Posted on January 4, 2013 by David Ullrich
Tremendous progress has been made in protecting and restoring the environment over the past 40 years since the passage of major legislation at the federal, state, and provincial levels in the United States and Canada. However, our skill at measuring that progress is somewhat limited, and we may not have the kind of information we need to judge the health of our ecosystems or the effectiveness of our programs. There have been some good efforts on an international, national, state, and provincial basis to evaluate the state of the environment using certain indicators, but one area needing much more attention is the Great Lakes.
Although there are many indicators monitored on a continuing basis in the Great Lakes, the real difficulty has been synthesizing the information in a way that puts officials in a position to communicate effectively with the public, policy makers, and managers about whether the Great Lakes are getting better, worse, or staying the same. The International Joint Commission (IJC) initiated an effort recently through its Water Quality Board (WQB) and Science Advisory Board (SAB) to identify a limited number of core indicators for this freshwater resource. What’s needed now is a consensus among the scientific and policy leaders on the Great Lakes on the “few indicators that tell us the most” about the waters.
It was not hard to tell the Great Lakes were in trouble when enough dead alewives washed up on its shores requiring front end loaders to remove them, the Cuyahoga River and other tributaries caught fire, and Lake Eric was declared “dead” because of massive algal blooms. Many of these conditions on the Great Lakes led to both a public outcry and Congressional action in order to deal with the lakes’ water pollution and other environmental problems. As programs were put in place to keep oil out of the rivers and reduce nutrient loadings to the lakes, significant visible improvements were seen. The underlying data was available to support the observations, but the visible improvements plus much better fishing success told the story in an easily observable way.
Things are much more complicated now. When looking at the fundamental three legged stool supporting the Great Lakes’ ecosystem, being the chemical, physical, biological integrity of the resource, it is not easy to gage. With regard to chemicals, very low concentrations of legacy pollutants like PCBs and dioxins can cause serious problems. Likewise, ongoing contamination from airborne deposition of mercury is a real concern. New chemicals such as flame retardants are the next problem area with which to deal. Invasive species such as the zebra and quagga mussels, the ever present sea lampreys, and the threat from the Asian carp are a constant problem for maintaining the biological balance in the system. From a physical standpoint, expanding urbanization, suburban sprawl, and the manifestations of climate change are also adding tremendous pressure on the Great Lakes. What’s needed is a core set of chemical, physical, and biological indicators of the health of the ecosystem and the effectiveness of the programs to protect and restore it.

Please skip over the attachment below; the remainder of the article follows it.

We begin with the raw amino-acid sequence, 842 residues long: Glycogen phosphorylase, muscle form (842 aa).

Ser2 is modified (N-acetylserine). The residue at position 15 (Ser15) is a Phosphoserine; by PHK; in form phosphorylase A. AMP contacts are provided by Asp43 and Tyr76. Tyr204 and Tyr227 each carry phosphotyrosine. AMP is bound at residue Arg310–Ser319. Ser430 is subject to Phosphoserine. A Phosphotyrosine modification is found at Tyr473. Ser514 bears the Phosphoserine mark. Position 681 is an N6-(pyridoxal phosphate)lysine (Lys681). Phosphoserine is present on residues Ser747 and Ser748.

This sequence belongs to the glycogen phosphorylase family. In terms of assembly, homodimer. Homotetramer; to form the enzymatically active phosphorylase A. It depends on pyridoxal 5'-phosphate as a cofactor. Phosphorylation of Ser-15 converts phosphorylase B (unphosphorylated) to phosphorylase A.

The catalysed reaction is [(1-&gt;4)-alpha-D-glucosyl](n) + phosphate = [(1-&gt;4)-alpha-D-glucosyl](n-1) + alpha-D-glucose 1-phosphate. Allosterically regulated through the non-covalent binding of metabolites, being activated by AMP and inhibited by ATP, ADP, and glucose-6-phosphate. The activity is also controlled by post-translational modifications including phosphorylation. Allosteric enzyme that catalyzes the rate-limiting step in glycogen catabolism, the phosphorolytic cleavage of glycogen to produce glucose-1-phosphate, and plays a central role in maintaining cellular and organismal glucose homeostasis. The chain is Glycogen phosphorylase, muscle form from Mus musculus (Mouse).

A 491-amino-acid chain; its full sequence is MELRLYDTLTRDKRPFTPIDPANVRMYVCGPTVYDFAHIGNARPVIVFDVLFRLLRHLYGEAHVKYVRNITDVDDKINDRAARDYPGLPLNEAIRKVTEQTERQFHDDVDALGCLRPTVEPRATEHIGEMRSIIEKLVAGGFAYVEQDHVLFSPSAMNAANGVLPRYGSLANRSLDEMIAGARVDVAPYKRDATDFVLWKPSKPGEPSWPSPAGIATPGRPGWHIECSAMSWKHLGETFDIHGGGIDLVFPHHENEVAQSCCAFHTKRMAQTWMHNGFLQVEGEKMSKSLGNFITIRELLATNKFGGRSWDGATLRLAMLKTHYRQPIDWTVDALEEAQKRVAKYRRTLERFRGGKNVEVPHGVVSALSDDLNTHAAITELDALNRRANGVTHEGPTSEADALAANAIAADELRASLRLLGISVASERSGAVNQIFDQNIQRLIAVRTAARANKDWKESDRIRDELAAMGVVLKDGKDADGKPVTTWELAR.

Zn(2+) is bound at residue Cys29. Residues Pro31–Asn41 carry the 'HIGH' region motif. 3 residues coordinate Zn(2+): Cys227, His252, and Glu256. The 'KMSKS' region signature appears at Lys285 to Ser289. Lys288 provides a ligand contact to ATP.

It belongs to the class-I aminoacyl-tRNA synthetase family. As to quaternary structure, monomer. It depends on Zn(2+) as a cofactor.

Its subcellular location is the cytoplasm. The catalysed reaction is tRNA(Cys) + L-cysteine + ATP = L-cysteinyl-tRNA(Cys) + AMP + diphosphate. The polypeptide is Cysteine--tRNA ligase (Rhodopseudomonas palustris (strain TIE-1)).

Good progress is being made on this front. After several months of work by some of the top Great Lakes’ scientists and policy makers, a group of just over twenty indicators has been preliminarily identified, with a smaller group as the core. They include:
Physical: Coastal wetlands, land cover, and tributary physical integrity
Chemical: Nutrient concentrations and loadings, and persistent bio – accumulative toxics
Biological: Lower food web productivity/health, fish species of interest, harmful and nuisance algae, aquatic invasive species
Much of the foundation for the work done recently comes from what is known as the State of the Lakes Ecosystem Conference (SOLEC), which is a large gathering, primarily of scientists, held every two years to review and evaluate a large number of Great Lakes’ indicators on the Great Lakes.
What needs to happen next is for the IJC first to adopt a set of core indicators as the ones that tell us the most about the resource, then inform the U.S. and Canadian governments of its findings. Under the recently updated Great Lakes Water Quality Agreement, the parties are responsible for establishing ecosystem indicators for the Great Lakes.
With a set of core indicators, both countries will be in a much better position to communicate with the public, elected officials, and managers about the health of the ecosystem and the effectiveness of programs. In addition, our governments will be in a position to make better choices about the allocation of increasingly scarce resources to maximize the return on investment for improving the health of the Great Lakes, the largest, surface freshwater system in the world.